• Re:Digital Driver (Score:4, Interesting)

      by Nialin (570647) on Wednesday July 21, 2010 @03:51AM (#32974850)
      I'd love if it went and got itself serviced while you're still at work.
      Or heading off to the grocery store to pick up pre-ordered goods at the full-service "delivery" window (must tip the kind shop keep).
      How about going home and parking itself to charge, while the other one goes and pick the kids up from school and drops them off at soccer practice.

      Ah, the future. I wonder what people used to think of ~70 years ago...
      • Re:Digital Driver (Score:4, Insightful)

        by zarzu (1581721) on Wednesday July 21, 2010 @04:01AM (#32974876)
        they thought of flying cars... and we still don't have them.
      • by urusan (1755332) on Wednesday July 21, 2010 @04:03AM (#32974886)

        The only problem is when it goes in to get serviced and the mechanic convinces it that it needs a bunch of expensive repairs...

      • by coldtone (98189)

        If or when we get a Digital Driver it will change commutes forever, and for the worse. I can see people in camper like vans so they can sleep on the 10 hour commute, or not even go home during the week, just let the car drive all night and drop you off at work in the morning. The concept of home will be totally gone.

    • Re: (Score:3, Funny)

      by shyampandit (842649)
      So we would end up with tons of empty cars searching for parking spots everywhere and clogging up roads instead?
      • Re: (Score:3, Interesting)

        Would unmanned cars still honk their horns obnoxiously when one of their counterparts takes their sweet time escaping a parking spot?
        • by LilGuy (150110)
          At least they wouldn't make turns at .025 mph and sit through 3 red-lights before paying attention...
        • They could wirelessly honk at each other without making any noise, using Wireless Car Communication Protocol codes n00b or f4g.

    • by bazorg (911295)
      dude, sell the car and get a horse...
      • I was thinking something like that. You can train your dog or your horse as a truck driver! Dog- and horsecarts just got bigger.
    • by selven (1556643)

      So, essentially, a driverless taxi?

    • The big problem with this idea is that, much like other "society changing" ideas, no one will use it. The inherent fear/insecurity that humanity has towards things outside of their control ensures that this, and any other technology of this sort, will go unused and disregarded. I'm not being cynical, I'm being honest. I think this is a great idea, and I think it needs to be researched and experimented with further. I will, however, never use such technology since it impinges on my inherent need to have con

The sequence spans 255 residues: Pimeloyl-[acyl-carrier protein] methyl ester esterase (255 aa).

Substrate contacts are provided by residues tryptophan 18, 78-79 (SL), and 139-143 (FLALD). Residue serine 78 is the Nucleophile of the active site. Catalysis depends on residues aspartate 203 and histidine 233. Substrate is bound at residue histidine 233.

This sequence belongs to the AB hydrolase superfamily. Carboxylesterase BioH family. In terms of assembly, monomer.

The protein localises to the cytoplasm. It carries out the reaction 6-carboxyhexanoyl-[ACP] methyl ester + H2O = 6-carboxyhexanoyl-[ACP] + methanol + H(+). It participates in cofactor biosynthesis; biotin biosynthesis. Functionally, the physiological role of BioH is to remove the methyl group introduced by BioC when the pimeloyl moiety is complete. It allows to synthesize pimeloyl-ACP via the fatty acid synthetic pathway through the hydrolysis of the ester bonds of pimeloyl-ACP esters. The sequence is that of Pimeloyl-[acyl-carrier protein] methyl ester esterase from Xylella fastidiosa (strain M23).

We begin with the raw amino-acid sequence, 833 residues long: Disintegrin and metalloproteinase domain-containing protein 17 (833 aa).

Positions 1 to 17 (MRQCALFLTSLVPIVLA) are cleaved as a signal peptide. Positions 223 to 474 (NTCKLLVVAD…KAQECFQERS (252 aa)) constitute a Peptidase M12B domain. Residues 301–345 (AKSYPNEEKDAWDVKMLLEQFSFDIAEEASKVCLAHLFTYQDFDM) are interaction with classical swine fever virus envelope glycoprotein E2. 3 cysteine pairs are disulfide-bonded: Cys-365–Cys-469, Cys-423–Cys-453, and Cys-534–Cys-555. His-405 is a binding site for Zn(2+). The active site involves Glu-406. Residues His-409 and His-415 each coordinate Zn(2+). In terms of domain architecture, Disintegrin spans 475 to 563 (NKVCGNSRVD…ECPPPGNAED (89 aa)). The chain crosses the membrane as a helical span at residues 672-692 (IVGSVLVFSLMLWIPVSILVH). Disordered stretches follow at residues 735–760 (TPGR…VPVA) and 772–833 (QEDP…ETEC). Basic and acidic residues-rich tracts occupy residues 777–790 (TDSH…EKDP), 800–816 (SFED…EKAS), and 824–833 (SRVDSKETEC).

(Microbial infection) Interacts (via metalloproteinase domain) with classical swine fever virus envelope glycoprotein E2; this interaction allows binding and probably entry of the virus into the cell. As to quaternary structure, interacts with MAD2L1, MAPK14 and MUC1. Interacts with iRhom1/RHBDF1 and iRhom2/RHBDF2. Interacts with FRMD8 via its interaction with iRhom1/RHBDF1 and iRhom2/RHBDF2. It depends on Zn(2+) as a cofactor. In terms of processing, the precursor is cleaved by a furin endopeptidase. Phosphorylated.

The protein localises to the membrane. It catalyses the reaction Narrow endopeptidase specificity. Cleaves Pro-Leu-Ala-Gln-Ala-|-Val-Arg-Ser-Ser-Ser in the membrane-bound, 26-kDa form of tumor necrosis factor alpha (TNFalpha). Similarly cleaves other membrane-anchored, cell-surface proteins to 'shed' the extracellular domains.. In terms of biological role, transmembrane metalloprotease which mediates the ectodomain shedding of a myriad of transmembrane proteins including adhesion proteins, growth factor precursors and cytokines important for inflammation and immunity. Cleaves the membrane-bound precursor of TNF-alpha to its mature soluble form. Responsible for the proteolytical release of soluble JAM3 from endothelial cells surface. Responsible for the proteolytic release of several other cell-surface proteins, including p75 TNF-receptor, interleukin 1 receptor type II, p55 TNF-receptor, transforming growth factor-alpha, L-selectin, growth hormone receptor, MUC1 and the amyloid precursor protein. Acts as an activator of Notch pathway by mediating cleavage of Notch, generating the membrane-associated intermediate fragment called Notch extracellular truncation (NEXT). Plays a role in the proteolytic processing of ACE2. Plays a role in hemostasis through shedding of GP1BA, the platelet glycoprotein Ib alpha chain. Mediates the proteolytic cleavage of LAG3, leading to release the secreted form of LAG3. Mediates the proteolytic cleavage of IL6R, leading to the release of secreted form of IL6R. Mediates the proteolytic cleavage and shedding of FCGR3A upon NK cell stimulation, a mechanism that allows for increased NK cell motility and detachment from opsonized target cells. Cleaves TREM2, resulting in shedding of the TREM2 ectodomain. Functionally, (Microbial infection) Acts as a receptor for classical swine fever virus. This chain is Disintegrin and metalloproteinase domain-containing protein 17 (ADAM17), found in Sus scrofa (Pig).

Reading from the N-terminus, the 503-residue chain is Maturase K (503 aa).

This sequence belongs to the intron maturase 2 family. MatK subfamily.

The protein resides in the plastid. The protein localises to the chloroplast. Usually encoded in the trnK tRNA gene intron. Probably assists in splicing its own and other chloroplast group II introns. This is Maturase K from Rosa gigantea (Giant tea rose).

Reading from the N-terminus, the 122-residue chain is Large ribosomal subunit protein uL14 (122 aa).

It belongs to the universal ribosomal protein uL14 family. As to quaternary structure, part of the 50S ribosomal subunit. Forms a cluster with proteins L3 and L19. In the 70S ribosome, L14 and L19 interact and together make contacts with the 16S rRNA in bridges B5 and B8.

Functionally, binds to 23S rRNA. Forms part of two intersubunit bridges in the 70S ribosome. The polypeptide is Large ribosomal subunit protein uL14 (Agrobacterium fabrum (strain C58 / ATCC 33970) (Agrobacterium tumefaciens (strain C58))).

• by dylan_- (1661)

        The inherent fear/insecurity that humanity has towards things outside of their control ensures that this, and any other technology of this sort, will go unused and disregarded.

        You mean like being in a train, or bus, or aircraft, or train, or basically any vehicle when someone else is driving?

        Actually, perhaps a better example is a lift (elevator). When they were first produced there were similar predictions and indeed many people refused to use them, using the stairs instead. Now, though, they're so commonp

  • .. starting from Italy?!

    They'll most likely be barged off the road by the hand-waving angry Italian motorists!

  • But where are the driverless *flying* cars? You know that's what we're all really waiting for!

    • by mmkkbb (816035)

      Modern autopilot technology calls for a crew of a human and a dog. The human's job is to feed the dog. The dog's job is to bite the human if he or she attempts to touch the controls.

    • by mcgrew (92797) *

      In Afghanistan and Pakistan, shooting at people.

  • They would probably make better time on this historic journey if they drove more than 1/6th of the time. Just sayin'.

  • Major differences (Score:5, Interesting)

    by JanneM (7445) on Wednesday July 21, 2010 @04:05AM (#32974890) Homepage

    * The car can park itself anywhere, get service or pick up stuff while you're working. Less need to use valuable city real estate and street area on parking. And as people no longer park along the streets they get effectively wider, with more space for traffic but also for bicycle lanes.